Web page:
It’s easy to mistake the war drums of society for the beat of your own heart. In the chaos and noise that is the modern world, the incessant throb of expectations threatens to drown out the gentle symphony and rhythm of what is truly important and essential to us: our dreams.
Today, we bring you someone who has listened closely to what his dreams have sung to him. Meet Neil Chan. Guitarist. Musician. Dream Chaser.
Neil is a Year 3 student studying Recording Arts and Science at the Yong Siew Toh Conservatory of Music. He is the first and currently only student to be admitted into both the Yong Siew Toh Conservatory of Music and the University Scholars Programme (USP). An outstanding guitarist, Neil has performed at many major events such as the Mosaic Music Festival, NUS Arts Festival, Esplanade Presents: National Day Celebrations, the Singapore Night Festival, Noise Singapore 2011, and the Singapore Youth Festival 2009. He also emerged champion at the Singapore Street Festival Band Competition in 2012.
So maybe you can start with what got you into guitar?
I got my first guitar way back in Secondary 2, but I only picked up guitar when I joined my JC’s guitar ensemble. Prior to that, I had never studied music before and had no formal training. However I was really bad at playing the guitar in my school’s ensemble, so much so that during the SYF auditions, I was almost kicked out by my teacher. I barely scraped through!
My interest in guitar really developed only after A-levels. Shortly after my A-levels, an Indian missionary by the name of Benny Prasad visited my church and performed a fingerstyle guitar piece. I was really inspired by the performance, and went on to learn the piece from watching videos online. My first solo guitar performance was also at the church during an Easter event, playing the same instrumental piece.
Besides ‘specializing’ in fingerstyle guitar, what other guitar styles are you interested in?
I’m interested in this style known as lap tapping. Basically, the guitar is placed horizontally flat on your lap and is played very much like a piano. This interest began when I was in Europe. While in Belgium, I came across a busker playing using this style. I quickly rushed back to my room to try it. Since then, I have composed music in this style and incorporated it in many of my public performances.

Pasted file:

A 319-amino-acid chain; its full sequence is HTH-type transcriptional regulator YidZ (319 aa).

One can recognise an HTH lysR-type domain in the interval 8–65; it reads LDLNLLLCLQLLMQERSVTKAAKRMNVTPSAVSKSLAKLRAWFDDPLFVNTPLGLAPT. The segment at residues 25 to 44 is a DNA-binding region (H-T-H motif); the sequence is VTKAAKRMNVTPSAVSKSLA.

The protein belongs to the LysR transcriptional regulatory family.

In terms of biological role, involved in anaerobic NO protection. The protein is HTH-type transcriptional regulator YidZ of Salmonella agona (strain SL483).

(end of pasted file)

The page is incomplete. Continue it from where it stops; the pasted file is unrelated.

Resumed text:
These are exciting and busy times for you indeed! We heard that you will be releasing your first album really soon. Tell us more about it.
It is a five-track EP, and they are all original instrumental pieces. I will be selling the album at ten dollars each and they will be stocked in UTown at Book Haven, Sapore Italiano, and I guess in my room too. (laughs) All Maestro Guitar shops in Singapore will also carry my album, as I am their latest ambassador. Most importantly, I am planning to release the album next week (Week of 27th Oct) so do keep a lookout for it!
In addition, I will be conducting a guitar workshop in USP, probably right after Halloween. I am still firming up the details about that one.
The songs on your album are written and produced by you. Bring us through your song writing process!
There are basically two ways I go about writing a song. The first is that at the start, I set out to write a song. This then involves me playing around with my guitar until I come up with something. It is a more technical way.
There are also times when a melody just comes into my head and I will be inspired to write a song. Actually I dreamt about a song before! When I woke up, I immediately sang the song in my sleepy voice and recorded it using my phone. Usually, I will record anything that pops into my head immediately using my phone before it slips my mind.
You seem to have high standards for yourself. How do you know if you have ‘completed’ a song?
When I feel comfortable enough to perform it. I guess a song can never really be finished. Even then, the songs are dynamic. Take for example a song that I have performed publicly over 20 times. It definitely sounds different from the time I first performed it as a result of the numerous additions and subtractions I have made to the song.
What was the weirdest situation you encountered during your performances?
It occurred during a performance at Blu Jaz where alcohol is served. When I started singing my song, a drunken girl started shouting and scolding her boyfriend. I was slightly annoyed but carried on with the performance.